Alcohol is a symptom rather than a cause.
    There is no point to produce numerous reports and recommendations never to be implemented; most of them are too patronising, shallow and intellectually miserable.
    The only solution I can see is for our politicians to go and see the genuine assistance to indigenous citizens in countries like Finland, Sweden, Norway, Denmark, or Canada.
    In contrast, all we demand from our indigenous population is to stop drinking and start working. And all we offer to them is punitive measures, hostility and false pretences that we care, particularly prior to elections. One can get a nasty feeling that some government officals behave towards indigeneous population like an animal welfare group rather than democratic representatives of co-citizens.
    And yet, there are pockets of white population in Australia where social problems are identical, and in some suburbs four generations of white masters of Australia have been unemployed, heavily drinking, using drugs and involved in all sorts of offences.
    It is a shame that such a rich country like ours have not been able to build any infrustructure for native inhabitants. Some settlements in the outback presented on TV look worse than slums in some poor African/Latin American countries. Welcome to the Third World!!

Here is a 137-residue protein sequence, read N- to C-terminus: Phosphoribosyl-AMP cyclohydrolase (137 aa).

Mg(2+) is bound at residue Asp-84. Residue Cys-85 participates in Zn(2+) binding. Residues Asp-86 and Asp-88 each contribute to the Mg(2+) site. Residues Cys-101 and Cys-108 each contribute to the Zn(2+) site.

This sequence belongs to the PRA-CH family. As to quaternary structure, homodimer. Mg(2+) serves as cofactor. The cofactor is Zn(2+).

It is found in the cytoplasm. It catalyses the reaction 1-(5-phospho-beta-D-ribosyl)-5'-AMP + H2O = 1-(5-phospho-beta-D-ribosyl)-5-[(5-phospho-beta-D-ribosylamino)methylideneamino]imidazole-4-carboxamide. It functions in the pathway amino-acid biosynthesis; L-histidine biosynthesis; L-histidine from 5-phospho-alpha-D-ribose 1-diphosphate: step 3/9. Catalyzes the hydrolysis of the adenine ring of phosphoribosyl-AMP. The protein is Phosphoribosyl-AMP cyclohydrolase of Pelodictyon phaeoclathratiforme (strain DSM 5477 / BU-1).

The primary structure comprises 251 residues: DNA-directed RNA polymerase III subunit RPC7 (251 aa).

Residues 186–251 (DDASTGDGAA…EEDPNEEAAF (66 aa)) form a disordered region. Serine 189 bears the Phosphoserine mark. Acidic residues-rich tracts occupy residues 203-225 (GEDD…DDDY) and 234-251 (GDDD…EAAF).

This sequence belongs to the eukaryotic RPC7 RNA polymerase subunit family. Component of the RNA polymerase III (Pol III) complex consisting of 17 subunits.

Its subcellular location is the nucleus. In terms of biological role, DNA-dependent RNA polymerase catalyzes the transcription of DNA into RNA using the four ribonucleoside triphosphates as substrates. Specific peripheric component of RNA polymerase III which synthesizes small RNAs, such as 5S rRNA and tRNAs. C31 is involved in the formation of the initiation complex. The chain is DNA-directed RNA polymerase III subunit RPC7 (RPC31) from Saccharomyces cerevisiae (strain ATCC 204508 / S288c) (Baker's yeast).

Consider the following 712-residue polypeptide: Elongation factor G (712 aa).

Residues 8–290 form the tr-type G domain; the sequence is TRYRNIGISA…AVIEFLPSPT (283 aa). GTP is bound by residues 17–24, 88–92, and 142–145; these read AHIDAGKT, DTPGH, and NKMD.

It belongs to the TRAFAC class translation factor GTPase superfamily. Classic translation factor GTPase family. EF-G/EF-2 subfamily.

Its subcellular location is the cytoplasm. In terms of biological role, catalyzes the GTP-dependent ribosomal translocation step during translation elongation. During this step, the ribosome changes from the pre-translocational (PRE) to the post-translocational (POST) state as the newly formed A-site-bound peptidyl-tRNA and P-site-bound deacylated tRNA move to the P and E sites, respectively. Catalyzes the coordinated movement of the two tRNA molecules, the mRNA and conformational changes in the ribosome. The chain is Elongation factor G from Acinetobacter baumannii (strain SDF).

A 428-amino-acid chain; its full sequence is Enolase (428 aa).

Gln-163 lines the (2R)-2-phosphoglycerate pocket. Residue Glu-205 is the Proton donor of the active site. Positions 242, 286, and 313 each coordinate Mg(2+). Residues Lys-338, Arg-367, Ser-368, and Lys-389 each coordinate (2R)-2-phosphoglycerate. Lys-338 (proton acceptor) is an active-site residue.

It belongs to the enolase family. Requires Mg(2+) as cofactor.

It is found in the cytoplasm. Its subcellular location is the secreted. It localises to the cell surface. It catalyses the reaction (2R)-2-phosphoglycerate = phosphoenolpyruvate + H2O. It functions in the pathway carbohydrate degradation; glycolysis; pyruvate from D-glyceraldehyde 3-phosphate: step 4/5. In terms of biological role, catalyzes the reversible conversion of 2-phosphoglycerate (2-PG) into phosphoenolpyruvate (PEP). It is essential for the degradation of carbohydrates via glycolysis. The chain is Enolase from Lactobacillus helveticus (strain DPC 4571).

P.S. By the way, which education institution in Australia would offer studies of Aboriginal languages?

  4. e.g., “so, i ask that andrew to see if i can go to palm island primary school.

    i would teach abc kids a system of governance of MIND=reason, then the kids can teach the adults. kids learn quick [and they are gorgeous] & so adults will be PUT TO THE SWORD BY THEIR KIDS [privately].

    so, i would be there to agitate as a child and have lots of fun at the same time.

    of course, i would be there as a volunteer AND i know how & when to keep my mouth shut [i.e., i can anothers pain above my own [e.g., as in the above ’story’].

    so, andrew with my basic method abc kids would be the FIRST to know my complete system, that i would distribute among ALL people at palm island. this would make ALL people on palm island, being FIRST, very valuable to other abc people as teachers/managers.

    there would only be need for a FIRST class telecom system for inter & intra state trade in ideas, views & things.

    andrew knows enough to put a reasonable case – i would be a volunteer MANAGER or advisor, who acts like a smart 7+ year old.

    who would get the credit?

    abc people, due to the fact that i ask questions and give ideas AS AN ADVISOR – thus, if people do good [or evil] they get the credit [or debit]. with modern coms, a COMPLETE student edited portfolio would be obtained by each student/family/etC.